Recruitment effort paying dividends

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health stethoscope

Chatham-Kent has a pair of new doctors, and one of them is taking new patients.

Drs. Glen and Briana Providence came to the municipality in December.

He is a hospitalist with the Chatham-Kent Health Alliance and she is a family practitioner, setting up shop with the Chatham-Kent Family Health Team in Dresden.

Briana is accepting patients through Healthcare connect at 1-800-445-1822.

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Originally from the Toronto area, the Providences went to Saba University Medical School in the Caribbean before moving to Ohio to complete their residency training and then to Pennsylvania to begin practising.

They moved to Chatham-Kent for family reasons.

“It is important for us to be close to our family. We have friends who live in the Chatham-Kent area who practice medicine and we decided to explore the opportunities,” Briana said in a media release. “After several site visits and much discussion, my husband and I decided it was a great fit for our medical practice and our young family.”

Fannie Vavoulis, who heads up physician recruitment in C-K, said with the Providences, everything fell into place.

“They had a local connection here. A friend, and that friend’s father, practise (medicine) here,” she said. “They did their homework and were looking for a smaller community. They have two young children. We always say this is a great place to raise a family. We have all the amenities.”

Another bonus in the case of the Providences is that both husband and wife are doctors with work readily available for them.

“Sometimes our biggest hurdle with physician recruitment is making sure the spouse or partner has adequate employment,” Vavoulis said.

Vavoulis said the recruitment effort has really paid off in recent years.

“From a family physician perspective, we are probably in a better state than we were a number of years ago. But we don’t know how many orphaned patients (those without family doctors) there are in Chatham-Kent. The ministry (of health) doesn’t share those numbers,” she said.

Vavoulis said there are still openings and needs for family practitioners, particularly in Ridgetown with the Family Health Team.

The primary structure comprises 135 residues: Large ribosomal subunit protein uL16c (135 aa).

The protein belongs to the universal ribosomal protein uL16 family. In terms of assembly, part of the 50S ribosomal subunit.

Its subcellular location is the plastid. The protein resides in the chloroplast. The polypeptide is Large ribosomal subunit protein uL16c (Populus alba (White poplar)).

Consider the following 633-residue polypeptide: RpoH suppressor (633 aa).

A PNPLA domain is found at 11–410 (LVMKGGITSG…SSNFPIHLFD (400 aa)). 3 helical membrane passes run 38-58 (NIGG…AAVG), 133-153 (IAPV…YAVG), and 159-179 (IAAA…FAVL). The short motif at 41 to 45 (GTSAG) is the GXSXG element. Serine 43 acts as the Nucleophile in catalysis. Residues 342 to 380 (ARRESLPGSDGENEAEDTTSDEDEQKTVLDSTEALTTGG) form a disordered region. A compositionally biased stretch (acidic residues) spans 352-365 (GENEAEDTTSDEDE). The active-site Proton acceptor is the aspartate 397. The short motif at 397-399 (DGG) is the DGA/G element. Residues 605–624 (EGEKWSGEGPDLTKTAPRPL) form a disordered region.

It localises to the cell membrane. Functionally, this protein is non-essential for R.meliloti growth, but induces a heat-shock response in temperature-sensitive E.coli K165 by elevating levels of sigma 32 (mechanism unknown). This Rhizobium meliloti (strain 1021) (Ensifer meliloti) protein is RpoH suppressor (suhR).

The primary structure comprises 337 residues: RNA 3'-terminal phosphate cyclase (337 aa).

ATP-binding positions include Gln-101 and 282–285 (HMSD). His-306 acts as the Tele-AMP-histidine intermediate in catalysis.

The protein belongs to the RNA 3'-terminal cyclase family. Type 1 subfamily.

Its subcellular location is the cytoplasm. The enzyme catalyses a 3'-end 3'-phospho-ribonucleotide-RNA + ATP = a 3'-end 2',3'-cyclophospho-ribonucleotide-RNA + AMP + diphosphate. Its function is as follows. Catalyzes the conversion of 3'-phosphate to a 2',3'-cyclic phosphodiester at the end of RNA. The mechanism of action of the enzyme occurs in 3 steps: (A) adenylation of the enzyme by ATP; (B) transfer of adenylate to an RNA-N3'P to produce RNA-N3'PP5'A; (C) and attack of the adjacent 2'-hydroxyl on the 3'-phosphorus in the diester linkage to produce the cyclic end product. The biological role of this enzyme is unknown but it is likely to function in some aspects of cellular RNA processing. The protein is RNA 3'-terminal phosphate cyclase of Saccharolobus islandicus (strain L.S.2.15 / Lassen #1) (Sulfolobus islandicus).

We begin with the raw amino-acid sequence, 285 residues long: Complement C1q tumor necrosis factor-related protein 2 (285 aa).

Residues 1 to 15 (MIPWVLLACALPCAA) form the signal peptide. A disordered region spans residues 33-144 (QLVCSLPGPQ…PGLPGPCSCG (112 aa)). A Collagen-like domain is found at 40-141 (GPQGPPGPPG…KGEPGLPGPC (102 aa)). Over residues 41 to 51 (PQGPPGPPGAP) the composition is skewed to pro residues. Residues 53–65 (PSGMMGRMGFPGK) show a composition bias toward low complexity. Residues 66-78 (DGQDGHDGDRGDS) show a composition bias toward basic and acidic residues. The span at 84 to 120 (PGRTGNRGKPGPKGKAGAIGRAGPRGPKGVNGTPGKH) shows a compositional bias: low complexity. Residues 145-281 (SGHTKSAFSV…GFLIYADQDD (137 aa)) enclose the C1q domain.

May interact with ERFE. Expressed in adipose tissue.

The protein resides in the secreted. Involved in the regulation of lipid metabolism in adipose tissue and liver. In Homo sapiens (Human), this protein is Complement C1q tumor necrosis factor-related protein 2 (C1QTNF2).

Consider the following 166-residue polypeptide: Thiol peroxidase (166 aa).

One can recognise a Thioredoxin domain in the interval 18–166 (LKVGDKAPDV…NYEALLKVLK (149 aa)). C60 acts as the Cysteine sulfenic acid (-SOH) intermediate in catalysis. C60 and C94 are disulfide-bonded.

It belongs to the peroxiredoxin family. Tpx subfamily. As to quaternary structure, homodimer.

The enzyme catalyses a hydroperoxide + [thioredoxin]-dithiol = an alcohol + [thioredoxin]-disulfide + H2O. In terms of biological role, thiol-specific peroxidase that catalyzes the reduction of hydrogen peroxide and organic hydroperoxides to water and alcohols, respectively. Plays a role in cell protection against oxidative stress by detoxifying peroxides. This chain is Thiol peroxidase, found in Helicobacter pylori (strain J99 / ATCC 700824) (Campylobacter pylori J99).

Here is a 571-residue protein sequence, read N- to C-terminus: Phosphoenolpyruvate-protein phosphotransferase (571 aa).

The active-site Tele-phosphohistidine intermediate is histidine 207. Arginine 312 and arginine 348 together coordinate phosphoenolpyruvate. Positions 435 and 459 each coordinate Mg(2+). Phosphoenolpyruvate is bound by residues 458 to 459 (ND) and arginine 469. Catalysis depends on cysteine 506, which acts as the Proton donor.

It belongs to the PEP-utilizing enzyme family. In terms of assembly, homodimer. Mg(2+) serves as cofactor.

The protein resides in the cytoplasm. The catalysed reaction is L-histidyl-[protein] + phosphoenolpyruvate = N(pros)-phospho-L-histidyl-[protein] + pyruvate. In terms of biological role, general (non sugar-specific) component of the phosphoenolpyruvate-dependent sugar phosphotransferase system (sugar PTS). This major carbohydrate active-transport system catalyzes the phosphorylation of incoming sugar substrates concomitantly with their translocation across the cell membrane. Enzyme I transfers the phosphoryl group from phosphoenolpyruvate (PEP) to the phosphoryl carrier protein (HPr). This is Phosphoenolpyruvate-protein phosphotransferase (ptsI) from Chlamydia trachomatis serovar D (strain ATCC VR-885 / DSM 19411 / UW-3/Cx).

The Chatham-Kent Health Alliance is also still actively recruiting doctors for the emergency departments, internal medicine, and other specialty areas, she added.

Vavoulis said there are several departments at the CKHA that have a full compliment of doctors, such as anesthesiology and pediatrics.

“We’re definitely in a good predicament. Our focus now is the ER and making sure everyone has a family doctor,” she said.

Getting doctors here is one matter. Keeping them is another. Vavoulis said the alliance has been pretty successful with both.

“We’ve been fortunate on the retention side as well. There’s still work to be done,” she said. “The physicians are here, but it doesn’t mean they will be here forever. We want to make sure it (doctors leaving C-K) doesn’t happen.”

Vavoulis said the recruitment effort also looks long term, as it plans around future retirements to help minimize the chances of a doctor retiring, leaving his or her patients without a replacement family physician.

She believes the increase in enrolment at medical schools has helped fill the void here in Chatham-Kent, and elsewhere. The family medicine residency program from the University of Western Ontario also helps the CKHA bring in young doctors, as they complete their residencies here, with some opting to stay on after they graduate med school.

“But it’s not the time to celebrate our successes. We need to now focus on the five-to-seven-year plan to make sure we don’t get back into that shortage situation,” she said. “There will always be a need for recruitment. There will always be a need for physicians.”

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